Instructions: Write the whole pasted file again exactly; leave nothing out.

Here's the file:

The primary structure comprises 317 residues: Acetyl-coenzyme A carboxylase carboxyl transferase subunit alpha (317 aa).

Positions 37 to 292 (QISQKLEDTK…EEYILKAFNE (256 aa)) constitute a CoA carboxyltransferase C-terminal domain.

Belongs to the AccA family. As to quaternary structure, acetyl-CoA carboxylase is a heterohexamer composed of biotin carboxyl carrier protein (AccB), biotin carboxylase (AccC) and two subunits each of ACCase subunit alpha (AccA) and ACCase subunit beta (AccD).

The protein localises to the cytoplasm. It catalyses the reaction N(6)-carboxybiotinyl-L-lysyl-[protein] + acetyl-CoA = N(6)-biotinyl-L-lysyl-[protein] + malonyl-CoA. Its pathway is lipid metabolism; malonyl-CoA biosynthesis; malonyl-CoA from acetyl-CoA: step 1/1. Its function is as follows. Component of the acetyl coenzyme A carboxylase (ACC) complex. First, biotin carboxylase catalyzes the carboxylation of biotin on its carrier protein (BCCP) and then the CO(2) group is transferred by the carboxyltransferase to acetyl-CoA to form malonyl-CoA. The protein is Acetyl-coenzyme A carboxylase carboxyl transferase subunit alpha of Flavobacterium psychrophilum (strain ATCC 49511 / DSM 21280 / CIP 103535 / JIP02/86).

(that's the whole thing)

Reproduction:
The primary structure comprises 317 residues: Acetyl-coenzyme A carboxylase carboxyl transferase subunit alpha (317 aa).

Positions 37 to 292 (QISQKLEDTK…EEYILKAFNE (256 aa)) constitute a CoA carboxyltransferase C-terminal domain.

Belongs to the AccA family. As to quaternary structure, acetyl-CoA carboxylase is a heterohexamer composed of biotin carboxyl carrier protein (AccB), biotin carboxylase (AccC) and two subunits each of ACCase subunit alpha (AccA) and ACCase subunit beta (AccD).

The protein localises to the cytoplasm. It catalyses the reaction N(6)-carboxybiotinyl-L-lysyl-[protein] + acetyl-CoA = N(6)-biotinyl-L-lysyl-[protein] + malonyl-CoA. Its pathway is lipid metabolism; malonyl-CoA biosynthesis; malonyl-CoA from acetyl-CoA: step 1/1. Its function is as follows. Component of the acetyl coenzyme A carboxylase (ACC) complex. First, biotin carboxylase catalyzes the carboxylation of biotin on its carrier protein (BCCP) and then the CO(2) group is transferred by the carboxyltransferase to acetyl-CoA to form malonyl-CoA. The protein is Acetyl-coenzyme A carboxylase carboxyl transferase subunit alpha of Flavobacterium psychrophilum (strain ATCC 49511 / DSM 21280 / CIP 103535 / JIP02/86).